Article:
Food not bombs

About a decade ago now (Gad! That long?), the building that houses Gospel Mission on Vancouver’s Downtown East Side (where I pastored for seven amazing years) shared quarters with two other occupants. We were on the top floor; the bottom floor housed a coffee shop and a series of anarchist, anti-establishment protest groups.

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To be frank, they were of the opinion that the world stinks and somebody (although not they, themselves) should do something about it. (In less charitable moments, I called them the “rebels without a clue”).

When we took over the space in late 2007 to build The Lord’s Rain, one of the lasting images I had of the space as it used to be, was a shelf on which someone had written in black marker, “Food not bombs”. I believe that was the name of one of the groups that used that space.

The other day, I posed the question of what we do when we represent Jesus to the world: are we planting seeds in people’s lives — or weeds? In the same way, what are we dropping on people in the name of Christ?

The notion of “Food not Bombs” is a great one: Jesus calls us to turn the concept of revenge inside-out by responding to evil actions with love. As Paul puts it, “If your enemy is hungry, feed him; if he is thirsty, give him a drink; for in so doing, you will heap coals of fire upon his head.” (Romans 12:20) (I read “coals of fire” as a metaphor for the Holy Spirit: releasing His will on the situation so that everybody benefits — not as a passive-aggressive way of getting back at someone.)

In other words, rather than respond to an attack — physical or otherwise — by hauling off and blasting the livingbejabbers out of the other person, let’s feed that person with the Word of God. Let’s respond with love, blessing and forgiveness, because it’s very likely that those very things are lacking in that person’s life.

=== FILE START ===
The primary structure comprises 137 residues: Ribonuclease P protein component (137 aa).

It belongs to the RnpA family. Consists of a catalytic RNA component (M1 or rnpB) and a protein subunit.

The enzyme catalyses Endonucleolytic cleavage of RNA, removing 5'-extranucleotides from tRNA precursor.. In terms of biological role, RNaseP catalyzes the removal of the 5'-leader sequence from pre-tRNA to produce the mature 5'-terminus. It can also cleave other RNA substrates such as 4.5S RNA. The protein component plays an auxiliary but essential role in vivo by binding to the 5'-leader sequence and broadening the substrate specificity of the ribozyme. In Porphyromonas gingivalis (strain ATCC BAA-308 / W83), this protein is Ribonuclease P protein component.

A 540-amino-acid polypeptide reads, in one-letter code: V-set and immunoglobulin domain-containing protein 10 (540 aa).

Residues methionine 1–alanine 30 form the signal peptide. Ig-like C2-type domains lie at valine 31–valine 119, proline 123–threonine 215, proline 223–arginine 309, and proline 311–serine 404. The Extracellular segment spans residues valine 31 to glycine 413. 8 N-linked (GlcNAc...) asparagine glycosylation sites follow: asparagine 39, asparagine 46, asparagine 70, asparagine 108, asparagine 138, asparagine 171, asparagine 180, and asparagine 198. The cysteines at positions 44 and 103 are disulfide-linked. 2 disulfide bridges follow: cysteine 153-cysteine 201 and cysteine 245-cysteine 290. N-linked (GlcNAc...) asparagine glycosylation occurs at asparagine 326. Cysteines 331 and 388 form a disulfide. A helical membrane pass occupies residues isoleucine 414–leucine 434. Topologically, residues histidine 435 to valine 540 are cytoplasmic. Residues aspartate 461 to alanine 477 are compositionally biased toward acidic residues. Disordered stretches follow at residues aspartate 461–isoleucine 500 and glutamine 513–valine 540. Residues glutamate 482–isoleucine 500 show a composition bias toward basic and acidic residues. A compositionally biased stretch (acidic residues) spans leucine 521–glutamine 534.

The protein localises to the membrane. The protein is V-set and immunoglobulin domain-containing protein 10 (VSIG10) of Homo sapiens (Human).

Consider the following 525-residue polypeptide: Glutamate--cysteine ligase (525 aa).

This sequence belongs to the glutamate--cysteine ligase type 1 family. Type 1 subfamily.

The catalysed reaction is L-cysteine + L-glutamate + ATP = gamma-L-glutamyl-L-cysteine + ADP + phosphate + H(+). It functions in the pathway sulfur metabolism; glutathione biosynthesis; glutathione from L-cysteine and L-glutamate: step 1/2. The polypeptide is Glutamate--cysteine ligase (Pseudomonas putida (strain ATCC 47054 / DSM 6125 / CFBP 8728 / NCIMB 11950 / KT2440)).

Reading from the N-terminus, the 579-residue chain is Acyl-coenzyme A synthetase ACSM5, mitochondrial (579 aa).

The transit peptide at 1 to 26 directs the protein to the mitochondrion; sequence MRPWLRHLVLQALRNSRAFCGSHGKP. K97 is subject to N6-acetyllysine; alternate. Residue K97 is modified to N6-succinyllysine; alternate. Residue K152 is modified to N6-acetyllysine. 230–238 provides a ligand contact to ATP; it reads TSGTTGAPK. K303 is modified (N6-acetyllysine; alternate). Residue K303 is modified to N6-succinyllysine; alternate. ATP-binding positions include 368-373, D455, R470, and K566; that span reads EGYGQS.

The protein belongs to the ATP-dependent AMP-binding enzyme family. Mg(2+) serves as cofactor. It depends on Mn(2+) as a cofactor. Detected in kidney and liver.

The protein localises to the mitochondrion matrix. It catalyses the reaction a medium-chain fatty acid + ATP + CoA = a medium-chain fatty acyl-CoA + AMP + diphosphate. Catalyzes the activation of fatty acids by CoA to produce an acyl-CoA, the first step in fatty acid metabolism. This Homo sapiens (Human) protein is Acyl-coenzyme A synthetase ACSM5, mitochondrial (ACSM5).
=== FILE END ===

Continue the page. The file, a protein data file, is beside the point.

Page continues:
The food of the Word nourishes and makes one healthy. Dropping the Word like H-bombs simply destroys. Your soul might get some satisfaction at the sight of some pride-laden mocker of God — or even some poor sap who hasn’t received Christ in the way you expect him or her to — getting smashed to the canvas with your Holy One-Two Combination, but it does nothing for the Kingdom and sets your own walk with God back several squares.

As Noel Jones says, “You could win an argument but lose a soul.” 

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Noel Jones

 

We are in times when people who follow Jesus are stereotyped, mocked and vilified. The temptation is to fight back — as happened to me when I read a Facebook post that slagged Believers in general and hurt deeply. I am still leaning heavily on the Holy Spirit to keep from launching a well-aimed, crushing riposte. (And I know that if I try to come up with something that expresses love and blessing, it will come across as sarcasm: best to leave this one to God, and if the Holy Spirit gives me the words, so be it.)

So consider what you drop on people who disagree with you or don’t share your faith. This battle is not ours to win: it’s ours to struggle, using the weapons Jesus gave us, remembering that really, it’s already been decided.


On further review … John Fischer’s post this morning also covered the topic of Divine judgment, as I did yesterday, although from a somewhat different angle. One can easily fault a person for straying out of God’s protective bubble, but more often than not, it’s a series of small, inadvertent acts that seem like a good idea at the time, that leads us away from that protection. Yes, in our pride, some of us do wander deliberately out of God’s protection by rejecting Him, because we can’t — or won’t — see the consequences. In all cases, the most reliable policy is to draw close to Him — and as James says, He will draw close to us. (James 4:8)

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